Put on your fat pants. These bars are seriously addictive.
What is it with me and the combination of chocolate and caramel these days? For a gal who doesn’t have much of a sweet tooth, I can’t seem to get enough of it.
These bars are one part candy, one part cookie. For this recipe, cinnamon-laced brown-sugar shortbread is draped in a rich fudge topping that’s half chocolate ganache, half dulce de leche.
As with most good things, the waiting is the hardest part about making these. Once you make ’em, they need a good three or four hours to set up.
What is dulce de leche? What kind should I use for this recipe?
Good question. Dulce de leche is milk that’s been slow cooked with sugar until it basically turns into a thick caramel sauce.
I know a bunch of folks who make their own, but I wouldn’t go through the trouble for this recipe. The topping for these bars is mainly chocolate flavored. The dulce de leche adds a subtle caramel flavor, and contributes to the velvety consistency.
Save the homemade stuff for when it’s the star of the show. I used a bottle La Salamandra, and it worked out great. I picked it up at Whole Foods, by the ice cream toppings.
It was all I could do to keep from jumping into the jar and swimming around with my mouth open.
I mean, seriously:
That said, when it comes time to make my own, you bet your pants I’m going to use Alton Brown’s dulce de leche recipe, which practically has cult status on the interwebs.
What kind of chocolate to use (plus the best way to chop it)
I make this recipe with regular ole semi-sweet Baker’s chocolate. By all means, use your favorite kind. Aim for 50-60 percent cacao.
Ever try to chop blocks of Baker’s chocolate with a butcher’s knife? Did you cut yourself? I know I did, and I’m pretty good with pointy things.
Blocks of chocolate like this are big, bulky, and can be downright slippery. That’s why I always use a serrated bread knife to chop chocolate.
Its pointy little teeth dig into the chocolate as you chop, which stabilizes your knife and makes the whole process a lot easier—and safer, in my book.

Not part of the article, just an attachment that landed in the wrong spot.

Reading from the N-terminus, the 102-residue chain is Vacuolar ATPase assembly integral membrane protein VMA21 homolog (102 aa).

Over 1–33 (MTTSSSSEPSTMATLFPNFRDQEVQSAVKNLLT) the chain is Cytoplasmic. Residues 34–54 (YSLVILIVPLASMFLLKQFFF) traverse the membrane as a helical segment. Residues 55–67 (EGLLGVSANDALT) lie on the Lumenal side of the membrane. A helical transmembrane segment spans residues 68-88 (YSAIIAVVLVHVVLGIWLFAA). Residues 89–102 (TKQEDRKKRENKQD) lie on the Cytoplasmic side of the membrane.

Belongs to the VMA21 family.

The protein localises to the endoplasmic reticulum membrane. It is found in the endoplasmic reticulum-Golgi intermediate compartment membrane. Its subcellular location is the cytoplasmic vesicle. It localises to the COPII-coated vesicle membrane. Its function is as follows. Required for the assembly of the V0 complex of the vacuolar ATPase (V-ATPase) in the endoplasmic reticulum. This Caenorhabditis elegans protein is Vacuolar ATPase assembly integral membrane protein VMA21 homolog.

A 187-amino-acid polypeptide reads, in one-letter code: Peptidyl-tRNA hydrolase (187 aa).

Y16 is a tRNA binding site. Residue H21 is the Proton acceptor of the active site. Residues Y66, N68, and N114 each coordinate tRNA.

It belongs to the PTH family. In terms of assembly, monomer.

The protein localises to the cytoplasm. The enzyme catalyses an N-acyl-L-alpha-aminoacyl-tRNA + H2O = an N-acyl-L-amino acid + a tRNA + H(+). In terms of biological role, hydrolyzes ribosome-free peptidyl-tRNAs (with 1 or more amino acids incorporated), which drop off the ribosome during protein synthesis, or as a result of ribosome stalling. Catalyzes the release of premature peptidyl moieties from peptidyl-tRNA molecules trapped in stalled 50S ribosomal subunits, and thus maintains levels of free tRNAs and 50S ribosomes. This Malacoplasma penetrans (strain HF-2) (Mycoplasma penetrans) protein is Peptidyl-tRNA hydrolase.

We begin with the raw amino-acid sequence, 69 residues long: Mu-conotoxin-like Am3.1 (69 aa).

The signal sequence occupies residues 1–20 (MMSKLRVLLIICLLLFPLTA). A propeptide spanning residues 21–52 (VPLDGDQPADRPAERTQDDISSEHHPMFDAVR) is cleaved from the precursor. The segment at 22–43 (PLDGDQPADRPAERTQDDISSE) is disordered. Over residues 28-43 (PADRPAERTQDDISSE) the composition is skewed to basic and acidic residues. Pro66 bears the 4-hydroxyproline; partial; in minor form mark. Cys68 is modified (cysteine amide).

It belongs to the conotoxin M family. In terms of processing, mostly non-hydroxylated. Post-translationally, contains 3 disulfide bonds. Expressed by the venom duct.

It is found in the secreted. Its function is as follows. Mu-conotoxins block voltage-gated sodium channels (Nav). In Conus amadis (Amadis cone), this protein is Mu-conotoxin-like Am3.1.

Press down on the end of your knife as you chop.
Chop the chocolate finely, so that it melts quickly.
Serving suggestions for caramel fudge bars
(You mean aside from sitting down with the pan, a fork, and a big glass of milk?)
I recommend serving these with a cup or two of good espresso. The bitterness of the coffee is a nice foil for the creamy fudge topping.
Cut them into large squares—or dainty petit fours. If you’re packing them to travel, cut them into small squares and nestle each one in a mini-muffin liner.
I like to garnish large pieces with a dollop of sweetened whipped cream right before serving. Trust me: Your guests won’t know what hit them.
Caramel Fudge Bars with Cinnamon Shortbread Crust
16 Tbls. butter, softened on the counter for about 20 minutes
2/3 cup dark brown sugar, packed
1 tsp. vanilla extract
1/8 tsp. ground cinnamon
1 tsp. kosher salt
2 cups flour
2 cups heavy cream
2 cups dulce de leche
8 egg yolks from jumbo eggs
10 oz. semi-sweet chocolate, chopped finely
Yields 1 (9×13 inch) pan
Preheat your oven to 375 degrees.
Spray a 9 x 13 inch baking pan lightly with oil. Line it with parchment paper, so that the paper hangs over two sides. This will make it easier to air lift the whole thing out later, if you like.